However, honourable senators, judges are the ones we want to make the decisions. They can interpret the laws and apply justice in a fair and just manner, and their decisions can be reviewed. If the prosecution does not like the outcome of a case, or does not like the sentence handed down to an offender, there is an appeal process. We all know that. This process ensures we have an open and transparent system; a system that has served Canada well as a nation for 143 years.

Honourable senators, I believe we are missing a crucial step that would more effectively combat human trafficking than this bill. That crucial step should be in place before we pass a piece of legislation that is based on limited facts and ideological perceptions.

We need a national strategy on human trafficking.

On February 22, 2007, Member of Parliament Joy Smith was successful in passing, with all-party support, a motion in the House of Commons that called on Parliament to condemn the trafficking of women and children across international borders for the purpose of sexual exploitation, and to immediately adopt a comprehensive strategy to combat to trafficking of persons worldwide. Honourable senators, it has been three years since that motion passed unanimously and nothing has been done about it. No strategy has been developed.

It is not as though we do not have many examples to guide us along the way. A great framework to follow was laid down in 2007 in the House of Commons in the Status of Women Committee report. By the way, Joy Smith was Vice-chair of that committee, as well. It was entitled Turning Outrage into Action to Address Trafficking for the Purpose of Sexual Exploitation in Canada.

In that report, they did not call for mandatory minimum sentences. Instead, they said that the major barrier to combating trafficking in Canada resulted from the failure to enforce the laws that Canada currently has. They found that the lack of education about human trafficking in the police forces and in the judiciary was the main culprit for this problem.

The committee, therefore, recommended that the federal government consult with national and provincial bar associations to establish a strategy to increase the legal community's awareness of victims of trafficking, and to improve and encourage continuing legal education relating to trafficking in persons.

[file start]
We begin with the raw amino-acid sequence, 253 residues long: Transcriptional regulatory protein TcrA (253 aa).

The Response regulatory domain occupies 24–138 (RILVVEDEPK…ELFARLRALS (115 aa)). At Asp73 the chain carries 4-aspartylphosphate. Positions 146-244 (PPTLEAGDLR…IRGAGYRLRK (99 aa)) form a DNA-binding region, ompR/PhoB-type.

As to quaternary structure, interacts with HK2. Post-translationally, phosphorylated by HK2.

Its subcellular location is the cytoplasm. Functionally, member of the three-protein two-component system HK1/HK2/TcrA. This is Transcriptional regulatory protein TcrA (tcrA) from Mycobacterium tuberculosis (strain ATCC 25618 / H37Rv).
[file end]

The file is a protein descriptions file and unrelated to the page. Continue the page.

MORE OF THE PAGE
The committee also recommended that all levels of government should increase funding to the police and the judiciary to better investigate and prosecute cases of human trafficking. That is what came from the Status of Women committee report and its Vice-chair, Joy Smith.

We could also learn from the United Kingdom, a country that has a national action plan and which was identified by witnesses as doing well in combating human trafficking. The U.K. action plan focuses on covering the broad areas of prevention — prevention is very important here as we do not want more of these incidents to happen — investigation, law enforcement, prosecution and providing protection and assistance to victims.

The plan sets out a number of action points, with timetables for implementation. They view this as a balanced approach that addresses the need of victims, prosecutes the offenders, and tries to prevent the crime in the first place.

Furthermore, honourable senators, even though they have substantially more data on convictions than we do — I mentioned the figure of 110 — and have reviewed their action plan twice since it was introduced in 2007, guess what? They do not have mandatory minimum sentences.

Honourable senators, in conclusion, human trafficking is a reprehensible crime. We need to make sure that the victims are safe, secure and in a state where they can rebuild their lives; and we need to effectively prosecute, punish, but also rehabilitate offenders. Let us not forget that.

It was said in committee that maybe we should just lock them up and not worry about them; but if we care about the victims, then we must care about preventing new ones. Offenders will be back on the street again after their prison time is up, whether there are mandatory minimums or not, and we do not want them to reoffend. Therefore, we should be interested in rehabilitation.

I believe, honourable senators, that this bill has good intentions, but it has the wrong conclusion.